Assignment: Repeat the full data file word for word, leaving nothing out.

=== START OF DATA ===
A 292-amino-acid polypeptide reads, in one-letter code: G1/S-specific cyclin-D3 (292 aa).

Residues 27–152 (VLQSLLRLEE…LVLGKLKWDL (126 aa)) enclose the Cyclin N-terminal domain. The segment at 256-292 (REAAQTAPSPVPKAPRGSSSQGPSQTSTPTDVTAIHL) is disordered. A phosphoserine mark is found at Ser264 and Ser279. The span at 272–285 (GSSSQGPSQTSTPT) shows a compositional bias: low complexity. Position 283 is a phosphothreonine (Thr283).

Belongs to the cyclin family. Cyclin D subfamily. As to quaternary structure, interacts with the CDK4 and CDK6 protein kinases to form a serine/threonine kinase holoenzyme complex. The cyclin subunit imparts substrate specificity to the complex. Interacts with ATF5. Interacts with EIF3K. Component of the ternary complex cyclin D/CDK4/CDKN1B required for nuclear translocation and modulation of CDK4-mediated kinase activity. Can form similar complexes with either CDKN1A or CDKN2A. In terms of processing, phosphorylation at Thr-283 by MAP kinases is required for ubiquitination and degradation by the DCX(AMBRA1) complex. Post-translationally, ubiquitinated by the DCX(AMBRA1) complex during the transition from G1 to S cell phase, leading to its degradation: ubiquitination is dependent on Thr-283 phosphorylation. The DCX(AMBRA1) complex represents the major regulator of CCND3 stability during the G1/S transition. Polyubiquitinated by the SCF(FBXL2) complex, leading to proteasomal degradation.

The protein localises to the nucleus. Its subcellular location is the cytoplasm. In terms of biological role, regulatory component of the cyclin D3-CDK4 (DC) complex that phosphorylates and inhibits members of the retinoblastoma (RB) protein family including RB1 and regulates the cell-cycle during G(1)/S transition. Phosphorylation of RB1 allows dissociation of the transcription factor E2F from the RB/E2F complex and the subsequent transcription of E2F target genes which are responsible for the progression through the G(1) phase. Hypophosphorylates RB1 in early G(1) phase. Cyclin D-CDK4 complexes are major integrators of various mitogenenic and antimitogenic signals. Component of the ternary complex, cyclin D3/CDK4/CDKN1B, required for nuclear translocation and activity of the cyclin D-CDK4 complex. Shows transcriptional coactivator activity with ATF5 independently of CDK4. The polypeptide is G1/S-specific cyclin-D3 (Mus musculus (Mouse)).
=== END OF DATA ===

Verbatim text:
A 292-amino-acid polypeptide reads, in one-letter code: G1/S-specific cyclin-D3 (292 aa).

Residues 27–152 (VLQSLLRLEE…LVLGKLKWDL (126 aa)) enclose the Cyclin N-terminal domain. The segment at 256-292 (REAAQTAPSPVPKAPRGSSSQGPSQTSTPTDVTAIHL) is disordered. A phosphoserine mark is found at Ser264 and Ser279. The span at 272–285 (GSSSQGPSQTSTPT) shows a compositional bias: low complexity. Position 283 is a phosphothreonine (Thr283).

Belongs to the cyclin family. Cyclin D subfamily. As to quaternary structure, interacts with the CDK4 and CDK6 protein kinases to form a serine/threonine kinase holoenzyme complex. The cyclin subunit imparts substrate specificity to the complex. Interacts with ATF5. Interacts with EIF3K. Component of the ternary complex cyclin D/CDK4/CDKN1B required for nuclear translocation and modulation of CDK4-mediated kinase activity. Can form similar complexes with either CDKN1A or CDKN2A. In terms of processing, phosphorylation at Thr-283 by MAP kinases is required for ubiquitination and degradation by the DCX(AMBRA1) complex. Post-translationally, ubiquitinated by the DCX(AMBRA1) complex during the transition from G1 to S cell phase, leading to its degradation: ubiquitination is dependent on Thr-283 phosphorylation. The DCX(AMBRA1) complex represents the major regulator of CCND3 stability during the G1/S transition. Polyubiquitinated by the SCF(FBXL2) complex, leading to proteasomal degradation.

The protein localises to the nucleus. Its subcellular location is the cytoplasm. In terms of biological role, regulatory component of the cyclin D3-CDK4 (DC) complex that phosphorylates and inhibits members of the retinoblastoma (RB) protein family including RB1 and regulates the cell-cycle during G(1)/S transition. Phosphorylation of RB1 allows dissociation of the transcription factor E2F from the RB/E2F complex and the subsequent transcription of E2F target genes which are responsible for the progression through the G(1) phase. Hypophosphorylates RB1 in early G(1) phase. Cyclin D-CDK4 complexes are major integrators of various mitogenenic and antimitogenic signals. Component of the ternary complex, cyclin D3/CDK4/CDKN1B, required for nuclear translocation and activity of the cyclin D-CDK4 complex. Shows transcriptional coactivator activity with ATF5 independently of CDK4. The polypeptide is G1/S-specific cyclin-D3 (Mus musculus (Mouse)).